Cyprus’ next bailout instalment of €1.5 billion for recapitalising the co-operative banks is expected to be approved by eurozone finance ministers during today’s Eurogroup meeting in Lithuania.
According to a eurozone official, Cyprus has fulfilled all its obligations and there are no pending issues, so the €1.5 billion will be released by the European Stability Mechanism (ESM) on September 27, followed by €86 million from the International Monetary Fund (IMF) in the next few days.
“The compliance report confirms that the Cypriot programme is on the right track, the agreed measures have been applied and some of the structural measures had been approved before the programme even started,” the EU official said yesterday.
The same official added that the Bank of Cyprus exited the restructuring scheme in July, while there is a road map to lift measures on bank restrictions and another against money laundering.
The rest of the banks will be restructured by the end of the year.
Commenting on Greece, the official said that it will not be discussed today due to a pending evaluation on November 23 and that talks on Greece have been scheduled for the next Eurogroup meeting on October 14.
Meanwhile, former CEO of the Co-operative Central Bank Erotokritos Chlorakiotis stepped down during yesterday’s 44th General Assembly after stressing that accusations regarding him or his family members receiving favourable treatment and rates on their loans were completely unsubstantiated.
“If all loans in Cyprus banks were as secure as the Chlorakiotis family loans were and still are, we would set a global example as not even a cent would be lost at any bank,” Chlorakiotis said.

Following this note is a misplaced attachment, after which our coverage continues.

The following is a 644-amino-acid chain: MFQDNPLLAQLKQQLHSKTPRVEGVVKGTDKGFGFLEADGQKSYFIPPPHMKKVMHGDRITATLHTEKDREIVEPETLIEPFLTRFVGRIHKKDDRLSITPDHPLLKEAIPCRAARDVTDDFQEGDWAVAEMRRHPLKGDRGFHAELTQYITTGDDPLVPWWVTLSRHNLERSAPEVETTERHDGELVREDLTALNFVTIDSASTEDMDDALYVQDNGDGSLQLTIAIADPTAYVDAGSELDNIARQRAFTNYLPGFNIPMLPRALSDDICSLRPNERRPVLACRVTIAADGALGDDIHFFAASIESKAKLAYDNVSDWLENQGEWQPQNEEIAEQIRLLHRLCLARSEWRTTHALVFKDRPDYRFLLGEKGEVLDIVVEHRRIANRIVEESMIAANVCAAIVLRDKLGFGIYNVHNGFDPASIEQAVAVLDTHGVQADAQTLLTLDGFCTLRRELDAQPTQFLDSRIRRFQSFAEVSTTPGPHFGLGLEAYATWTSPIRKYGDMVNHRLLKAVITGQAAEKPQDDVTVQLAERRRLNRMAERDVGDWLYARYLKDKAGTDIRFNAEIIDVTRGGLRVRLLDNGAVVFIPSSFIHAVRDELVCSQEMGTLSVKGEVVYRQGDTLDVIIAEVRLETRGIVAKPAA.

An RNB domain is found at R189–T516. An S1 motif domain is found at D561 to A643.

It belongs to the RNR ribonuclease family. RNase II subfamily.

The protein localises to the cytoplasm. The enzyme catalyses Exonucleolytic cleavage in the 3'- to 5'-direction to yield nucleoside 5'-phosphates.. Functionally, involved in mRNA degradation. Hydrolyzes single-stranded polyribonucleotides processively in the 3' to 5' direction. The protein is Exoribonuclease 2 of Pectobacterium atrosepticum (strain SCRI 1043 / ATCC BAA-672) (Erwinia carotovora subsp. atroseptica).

The former CEO added, however, that he is leaving as a proud and satisfied man who gave everything he had to co-operative banking.
“I have walked down the boulevard of honesty and virtue, without being implicated in any kind of deceit. I never had nor agreed to have such people around me,” he added.
Regarding the restructuring of his loan, Chlorakiotis said that this happened with tens of thousands of borrowers both in the co-ops and in other banks and wondered why his family’s loan should not be entitled to the same treatment amidst a crisis.
He thanked all his associates who had worked with him since he went into co-operative banking in 1981, and especially during the first years following the 1974 invasion when difficult and harsh decisions had to be made to save the co-ops.
According to figures revealed during the assembly, the co-ops recorded profits of €62.4 million in 2011 compared to €20.3m in 2010.
In 2012 profits came to €53m while during the first six months of 2013 preliminary results show a lower €20.6m in profits.
The total bank assets up until June 2013 come to €4billion, loans and other credit reached €1.9b, deposits €3.4 billion and the bank’s own capital came in at €288 m.